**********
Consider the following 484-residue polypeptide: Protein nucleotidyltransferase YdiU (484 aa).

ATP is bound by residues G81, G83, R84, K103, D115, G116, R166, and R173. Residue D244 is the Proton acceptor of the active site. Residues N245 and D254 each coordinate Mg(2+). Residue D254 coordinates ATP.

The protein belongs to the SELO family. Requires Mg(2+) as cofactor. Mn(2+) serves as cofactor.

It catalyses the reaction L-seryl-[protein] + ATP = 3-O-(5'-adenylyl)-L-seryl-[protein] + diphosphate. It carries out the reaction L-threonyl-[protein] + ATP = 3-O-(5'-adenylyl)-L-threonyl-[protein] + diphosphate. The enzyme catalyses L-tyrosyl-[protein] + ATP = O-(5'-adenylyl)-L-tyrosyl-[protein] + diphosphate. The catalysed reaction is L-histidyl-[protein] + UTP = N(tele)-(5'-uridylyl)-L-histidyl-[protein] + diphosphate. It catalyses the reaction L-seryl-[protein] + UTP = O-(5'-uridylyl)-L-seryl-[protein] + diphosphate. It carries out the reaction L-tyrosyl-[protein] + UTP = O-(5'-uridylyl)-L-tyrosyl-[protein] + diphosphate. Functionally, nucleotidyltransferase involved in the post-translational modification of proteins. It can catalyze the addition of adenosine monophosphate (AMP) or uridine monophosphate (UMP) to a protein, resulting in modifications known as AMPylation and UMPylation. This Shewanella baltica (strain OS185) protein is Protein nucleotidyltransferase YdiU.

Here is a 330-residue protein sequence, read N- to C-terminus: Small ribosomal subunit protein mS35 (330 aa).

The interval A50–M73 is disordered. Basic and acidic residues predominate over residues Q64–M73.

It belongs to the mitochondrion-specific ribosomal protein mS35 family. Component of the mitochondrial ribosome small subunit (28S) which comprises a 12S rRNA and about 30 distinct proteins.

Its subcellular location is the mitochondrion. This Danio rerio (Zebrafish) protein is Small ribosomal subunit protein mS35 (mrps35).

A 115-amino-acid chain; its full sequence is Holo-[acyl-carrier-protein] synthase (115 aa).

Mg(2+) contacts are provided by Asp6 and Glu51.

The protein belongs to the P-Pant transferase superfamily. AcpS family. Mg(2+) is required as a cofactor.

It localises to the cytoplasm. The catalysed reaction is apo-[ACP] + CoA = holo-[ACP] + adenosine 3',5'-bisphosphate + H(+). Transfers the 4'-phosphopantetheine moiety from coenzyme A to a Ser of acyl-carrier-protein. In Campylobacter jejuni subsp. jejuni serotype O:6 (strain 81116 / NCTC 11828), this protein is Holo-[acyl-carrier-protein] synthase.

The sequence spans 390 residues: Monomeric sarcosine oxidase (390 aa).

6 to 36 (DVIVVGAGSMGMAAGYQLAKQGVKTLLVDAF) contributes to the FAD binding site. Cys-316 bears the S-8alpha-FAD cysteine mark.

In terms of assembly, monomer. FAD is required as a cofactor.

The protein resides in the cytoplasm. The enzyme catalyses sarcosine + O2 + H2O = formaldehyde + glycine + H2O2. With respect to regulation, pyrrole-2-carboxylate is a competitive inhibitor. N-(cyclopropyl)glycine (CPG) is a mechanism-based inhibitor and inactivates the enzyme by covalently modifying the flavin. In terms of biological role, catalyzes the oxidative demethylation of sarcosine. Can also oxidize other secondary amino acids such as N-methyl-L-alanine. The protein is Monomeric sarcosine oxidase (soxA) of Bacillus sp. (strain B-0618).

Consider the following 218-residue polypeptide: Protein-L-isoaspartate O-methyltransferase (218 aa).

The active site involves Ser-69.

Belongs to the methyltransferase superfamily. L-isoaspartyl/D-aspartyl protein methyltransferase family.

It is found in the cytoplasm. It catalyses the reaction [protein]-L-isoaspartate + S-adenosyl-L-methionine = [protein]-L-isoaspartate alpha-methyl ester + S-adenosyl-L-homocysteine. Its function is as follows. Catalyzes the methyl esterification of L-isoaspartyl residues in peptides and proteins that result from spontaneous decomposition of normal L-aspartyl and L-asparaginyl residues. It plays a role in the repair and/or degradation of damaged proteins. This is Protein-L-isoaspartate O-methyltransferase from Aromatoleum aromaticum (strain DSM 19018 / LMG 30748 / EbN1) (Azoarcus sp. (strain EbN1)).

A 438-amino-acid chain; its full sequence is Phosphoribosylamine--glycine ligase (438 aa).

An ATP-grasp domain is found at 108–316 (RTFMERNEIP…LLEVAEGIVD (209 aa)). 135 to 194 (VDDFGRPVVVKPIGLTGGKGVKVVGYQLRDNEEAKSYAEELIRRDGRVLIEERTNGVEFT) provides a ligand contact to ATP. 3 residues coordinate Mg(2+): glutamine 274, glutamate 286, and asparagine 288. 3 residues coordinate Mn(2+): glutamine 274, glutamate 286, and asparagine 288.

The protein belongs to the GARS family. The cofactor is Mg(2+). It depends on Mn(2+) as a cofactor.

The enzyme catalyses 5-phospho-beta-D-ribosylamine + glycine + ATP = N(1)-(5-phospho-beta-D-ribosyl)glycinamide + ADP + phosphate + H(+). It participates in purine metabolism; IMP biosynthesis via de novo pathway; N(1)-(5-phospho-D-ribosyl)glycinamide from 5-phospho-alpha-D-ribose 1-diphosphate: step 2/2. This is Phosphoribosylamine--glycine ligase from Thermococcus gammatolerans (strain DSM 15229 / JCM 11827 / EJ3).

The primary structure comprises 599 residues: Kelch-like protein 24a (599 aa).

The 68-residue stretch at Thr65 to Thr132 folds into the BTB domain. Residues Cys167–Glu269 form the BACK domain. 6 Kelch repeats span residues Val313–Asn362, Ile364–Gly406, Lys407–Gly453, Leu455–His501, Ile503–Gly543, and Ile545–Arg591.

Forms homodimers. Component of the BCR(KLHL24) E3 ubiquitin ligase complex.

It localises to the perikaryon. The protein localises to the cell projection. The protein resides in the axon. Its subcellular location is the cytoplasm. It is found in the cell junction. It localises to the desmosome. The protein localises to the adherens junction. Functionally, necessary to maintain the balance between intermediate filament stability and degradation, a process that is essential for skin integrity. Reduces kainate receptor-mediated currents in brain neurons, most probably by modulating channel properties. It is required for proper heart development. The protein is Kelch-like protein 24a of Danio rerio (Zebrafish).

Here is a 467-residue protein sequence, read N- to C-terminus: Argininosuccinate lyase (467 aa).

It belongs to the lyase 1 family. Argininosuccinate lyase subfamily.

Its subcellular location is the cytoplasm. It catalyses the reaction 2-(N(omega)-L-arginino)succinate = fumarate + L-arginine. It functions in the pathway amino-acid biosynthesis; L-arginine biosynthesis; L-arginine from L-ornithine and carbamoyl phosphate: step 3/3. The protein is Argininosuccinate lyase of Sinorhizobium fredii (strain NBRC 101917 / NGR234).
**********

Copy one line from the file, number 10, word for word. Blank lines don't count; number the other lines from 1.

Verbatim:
Mg(2+) contacts are provided by Asp6 and Glu51.